In an effort to get new treatments to patients with rare blood cancers faster, LLS has partnered with the NIH and and several other nonprofits to improve the drug development process. Something that really hasn’t been done before.
For its first project, The Learning Collaborative (TLC), is looking at an arthritis drug called auranofin to see if can be used to treat patients with relapsed chronic lymphocytic leukemia (CLL). CLL is a challenging disease because patients eventually reach a point where they no longer respond to chemotherapy. Auranofin could give CLL patients a reasonably safe and effective treatment alternative to chemo.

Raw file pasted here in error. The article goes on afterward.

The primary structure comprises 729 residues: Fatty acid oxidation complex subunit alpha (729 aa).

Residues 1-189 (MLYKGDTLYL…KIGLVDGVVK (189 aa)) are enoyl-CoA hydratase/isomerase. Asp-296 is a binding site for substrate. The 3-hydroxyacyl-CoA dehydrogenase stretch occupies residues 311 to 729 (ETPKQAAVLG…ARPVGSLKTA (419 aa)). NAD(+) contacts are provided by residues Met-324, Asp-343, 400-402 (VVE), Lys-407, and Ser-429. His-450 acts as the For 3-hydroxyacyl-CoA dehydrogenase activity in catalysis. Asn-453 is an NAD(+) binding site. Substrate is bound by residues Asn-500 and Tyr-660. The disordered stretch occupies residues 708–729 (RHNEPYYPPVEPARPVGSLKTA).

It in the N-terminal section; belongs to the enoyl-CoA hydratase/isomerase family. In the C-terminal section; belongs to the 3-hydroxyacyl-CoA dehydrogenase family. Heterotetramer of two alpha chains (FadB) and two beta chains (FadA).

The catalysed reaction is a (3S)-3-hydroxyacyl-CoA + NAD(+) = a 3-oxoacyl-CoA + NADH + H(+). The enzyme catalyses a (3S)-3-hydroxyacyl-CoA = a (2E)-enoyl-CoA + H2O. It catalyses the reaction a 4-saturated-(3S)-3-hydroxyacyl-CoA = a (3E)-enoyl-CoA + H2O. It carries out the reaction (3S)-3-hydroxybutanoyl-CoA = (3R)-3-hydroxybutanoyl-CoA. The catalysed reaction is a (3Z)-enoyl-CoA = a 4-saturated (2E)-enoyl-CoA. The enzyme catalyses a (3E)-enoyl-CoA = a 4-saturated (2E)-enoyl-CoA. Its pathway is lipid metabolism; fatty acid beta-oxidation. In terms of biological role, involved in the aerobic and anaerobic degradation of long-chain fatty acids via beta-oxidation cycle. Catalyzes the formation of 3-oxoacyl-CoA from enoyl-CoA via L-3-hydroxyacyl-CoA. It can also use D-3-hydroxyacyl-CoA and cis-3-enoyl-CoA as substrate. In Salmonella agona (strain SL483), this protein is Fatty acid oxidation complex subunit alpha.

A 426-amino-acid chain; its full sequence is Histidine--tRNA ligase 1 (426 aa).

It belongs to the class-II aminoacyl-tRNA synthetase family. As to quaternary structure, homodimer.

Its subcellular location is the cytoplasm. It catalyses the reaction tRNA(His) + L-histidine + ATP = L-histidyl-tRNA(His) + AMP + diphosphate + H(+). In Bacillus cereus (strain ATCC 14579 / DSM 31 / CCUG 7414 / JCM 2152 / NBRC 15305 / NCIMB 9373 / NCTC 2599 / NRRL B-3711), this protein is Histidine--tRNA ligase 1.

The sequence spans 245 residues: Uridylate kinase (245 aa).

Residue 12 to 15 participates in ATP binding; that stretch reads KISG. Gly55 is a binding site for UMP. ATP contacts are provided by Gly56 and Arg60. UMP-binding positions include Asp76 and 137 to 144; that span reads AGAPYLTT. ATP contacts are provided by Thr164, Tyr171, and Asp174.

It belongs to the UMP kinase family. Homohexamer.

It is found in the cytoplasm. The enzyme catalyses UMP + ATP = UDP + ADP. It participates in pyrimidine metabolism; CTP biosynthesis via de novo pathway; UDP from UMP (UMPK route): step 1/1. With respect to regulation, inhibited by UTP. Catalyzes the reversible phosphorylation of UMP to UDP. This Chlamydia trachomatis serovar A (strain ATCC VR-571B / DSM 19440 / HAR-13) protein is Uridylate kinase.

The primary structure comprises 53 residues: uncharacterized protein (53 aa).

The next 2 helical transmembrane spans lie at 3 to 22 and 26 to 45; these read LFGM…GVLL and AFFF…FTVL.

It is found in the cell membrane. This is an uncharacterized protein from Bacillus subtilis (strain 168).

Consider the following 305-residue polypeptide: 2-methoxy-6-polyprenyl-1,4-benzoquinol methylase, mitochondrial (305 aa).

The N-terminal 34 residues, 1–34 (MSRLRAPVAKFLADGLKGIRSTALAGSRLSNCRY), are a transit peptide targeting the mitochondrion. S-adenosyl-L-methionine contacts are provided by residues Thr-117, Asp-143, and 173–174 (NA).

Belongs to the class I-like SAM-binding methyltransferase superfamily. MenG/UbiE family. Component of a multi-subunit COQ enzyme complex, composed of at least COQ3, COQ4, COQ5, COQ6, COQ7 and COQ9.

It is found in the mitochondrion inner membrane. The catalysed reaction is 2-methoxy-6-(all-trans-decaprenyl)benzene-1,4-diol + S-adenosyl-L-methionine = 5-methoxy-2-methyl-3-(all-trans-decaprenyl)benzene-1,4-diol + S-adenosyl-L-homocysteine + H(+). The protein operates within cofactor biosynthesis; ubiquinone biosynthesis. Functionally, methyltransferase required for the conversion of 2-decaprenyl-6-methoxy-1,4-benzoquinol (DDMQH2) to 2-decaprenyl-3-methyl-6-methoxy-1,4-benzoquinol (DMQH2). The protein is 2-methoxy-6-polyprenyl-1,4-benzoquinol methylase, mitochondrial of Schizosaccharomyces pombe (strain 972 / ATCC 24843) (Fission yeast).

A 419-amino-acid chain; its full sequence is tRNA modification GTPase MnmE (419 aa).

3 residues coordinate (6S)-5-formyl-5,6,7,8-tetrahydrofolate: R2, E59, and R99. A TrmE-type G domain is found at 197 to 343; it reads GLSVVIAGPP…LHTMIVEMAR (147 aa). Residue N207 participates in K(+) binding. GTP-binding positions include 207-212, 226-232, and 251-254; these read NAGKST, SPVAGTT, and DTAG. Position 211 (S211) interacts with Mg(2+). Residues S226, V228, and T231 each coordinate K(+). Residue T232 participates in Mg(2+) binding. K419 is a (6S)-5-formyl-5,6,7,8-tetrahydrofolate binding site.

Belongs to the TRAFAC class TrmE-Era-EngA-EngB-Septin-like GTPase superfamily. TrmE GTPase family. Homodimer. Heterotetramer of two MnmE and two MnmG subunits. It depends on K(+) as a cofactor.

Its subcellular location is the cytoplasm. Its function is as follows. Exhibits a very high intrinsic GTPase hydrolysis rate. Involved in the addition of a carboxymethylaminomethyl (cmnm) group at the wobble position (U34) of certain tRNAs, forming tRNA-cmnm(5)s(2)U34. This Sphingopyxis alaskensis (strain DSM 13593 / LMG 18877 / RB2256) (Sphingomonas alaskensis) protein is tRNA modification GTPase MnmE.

What’s particularly exciting about auranofin is the fact that it already has regulatory approval. So if it can be repurposed for CLL, it can be fast-tracked to patients. We are talking two years to mass production, as opposed to 10-15! And that’s great news for CLL patients.
For more information about The Learning Collaborative, visit http://bit.ly/mCAnJG.